Recently, on a beautiful summer morning, we found ourselves sitting next to Bryan Colangelo and his Italian wife Barbara on Spiaggia del Pervero in Porto Cervo, Sardinia.
Colangelo is top NBA executive, or at least was until June of this year, when he resigned from running the Philadelphia 76-ers after being alleged to create fake Twitter accounts to talk ill about his predecessor and some of the players.
Colangelo denies all allegations of course, and hints that perhaps his wife had something to do with it, should hard evidence of the silliness have surfaced on some bad day.
But he was enjoying the sunny day on the beach the same way we were, making trips to the bar above with some frequency for a glass of Sardinian Zedda Piras in the shadow on the patio.
Mirto Zedda Piras, traditional Sardinian spirit, originates from the small red berries (Red Myrtle) and the leaves (White Myrtle) of the Myrtle plant. It’s extremely popular in Sardinia, and I can see why.
There are things in the history of this Mediterranean island that are unique.
One is that the coastal towns were heavily fortified against attacks by Saracen pirates from North Africa.
They were a major nuisance especially during the 17th and 18th centuries – the Saracens captured more than a thousand merchant ships in the Mediterranean’s and took over a million Europeans into slavery in Africa and middle East (by some estimates, we will never know for sure). It had gotten so bad, that people stopped settling in the coastal areas.
At the beginning of the 19th century the British had developed enough naval power to bomb the Saracen barbarians into bloody submission until they came asking for a piece treaty and the situation had somewhat normalized.
However, corsair activity based in Algiers did not entirely cease until France conquered the state in 1830.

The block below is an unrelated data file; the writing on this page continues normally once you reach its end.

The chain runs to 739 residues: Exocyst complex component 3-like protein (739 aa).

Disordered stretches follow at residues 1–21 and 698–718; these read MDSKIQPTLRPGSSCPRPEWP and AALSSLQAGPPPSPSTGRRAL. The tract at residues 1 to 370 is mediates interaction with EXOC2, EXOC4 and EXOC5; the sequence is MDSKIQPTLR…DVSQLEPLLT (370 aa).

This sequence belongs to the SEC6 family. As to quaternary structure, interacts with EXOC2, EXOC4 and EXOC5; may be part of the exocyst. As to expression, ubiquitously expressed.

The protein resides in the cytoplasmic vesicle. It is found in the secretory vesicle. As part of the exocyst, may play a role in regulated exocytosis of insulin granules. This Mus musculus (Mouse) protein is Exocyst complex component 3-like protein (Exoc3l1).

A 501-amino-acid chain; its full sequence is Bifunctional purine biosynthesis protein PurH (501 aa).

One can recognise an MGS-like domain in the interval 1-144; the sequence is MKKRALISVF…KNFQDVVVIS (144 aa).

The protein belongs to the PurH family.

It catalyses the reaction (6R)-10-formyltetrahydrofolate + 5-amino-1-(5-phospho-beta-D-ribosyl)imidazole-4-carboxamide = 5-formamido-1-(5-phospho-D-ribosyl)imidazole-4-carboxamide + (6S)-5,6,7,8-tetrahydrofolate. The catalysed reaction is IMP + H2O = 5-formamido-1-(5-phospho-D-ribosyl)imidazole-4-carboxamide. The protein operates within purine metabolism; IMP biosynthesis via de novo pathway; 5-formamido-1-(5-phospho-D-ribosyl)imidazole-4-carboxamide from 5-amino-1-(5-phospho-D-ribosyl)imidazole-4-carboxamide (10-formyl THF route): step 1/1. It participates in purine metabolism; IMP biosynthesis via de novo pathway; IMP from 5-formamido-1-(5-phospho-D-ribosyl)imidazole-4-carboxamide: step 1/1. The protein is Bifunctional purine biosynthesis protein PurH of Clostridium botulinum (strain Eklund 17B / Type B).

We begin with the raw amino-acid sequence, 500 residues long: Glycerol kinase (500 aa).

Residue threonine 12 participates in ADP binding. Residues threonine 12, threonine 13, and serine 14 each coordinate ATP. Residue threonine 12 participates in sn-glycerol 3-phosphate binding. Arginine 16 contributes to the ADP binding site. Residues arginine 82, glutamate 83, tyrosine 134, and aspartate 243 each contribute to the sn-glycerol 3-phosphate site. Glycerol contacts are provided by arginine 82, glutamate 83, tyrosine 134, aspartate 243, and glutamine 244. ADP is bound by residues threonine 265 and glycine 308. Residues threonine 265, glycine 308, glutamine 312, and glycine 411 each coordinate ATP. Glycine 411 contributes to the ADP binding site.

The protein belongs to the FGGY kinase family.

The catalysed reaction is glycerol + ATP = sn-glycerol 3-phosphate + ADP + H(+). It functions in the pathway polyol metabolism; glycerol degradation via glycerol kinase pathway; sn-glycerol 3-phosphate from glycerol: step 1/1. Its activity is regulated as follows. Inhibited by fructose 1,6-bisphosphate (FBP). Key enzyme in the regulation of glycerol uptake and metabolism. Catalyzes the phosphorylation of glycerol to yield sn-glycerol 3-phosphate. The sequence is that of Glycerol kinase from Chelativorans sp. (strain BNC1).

The dramatic history is visible today in the presence of fortified watchtowers along the coast to warn the cities of attacks and provide the first line of defense.
I swam to one of those, located on a rocky reef – it controlled access to the bay, all right, but if you were stationed there, you only survived if the city behind you beat the barbarians. There is no access to the tower at ground level, it looks like the soldiers had to climb a ladder which they pulled up after. I am sure it was a lonely place, totally relying on others.
One must wonder if history repeats itself. Perhaps it just rhymes and let’s hope that’s all there is to it.
In a recent news around 400 African refugees stormed the beautiful Spanish exclave Ceuta on the border with Morocco just on the African side of the Pillars of Hercules. They have climbed over the double barbed wire fence which are over 18 feet tall (6 meters). They attacked guards throwing corrosive Quicklime at them, which of course burns.
Ceuta and Melilla, also a Spanish exclave, are effectively the only EU external borders on the African continent.
But for now, Sardinia is a paradise. The local cuisine is exquisite, the sea is light blue in the bright sun and a glass of Zedda Piras makes the evening flow like a dream.
Let the good times roll.
Tom Kubiak is the author of The Traveler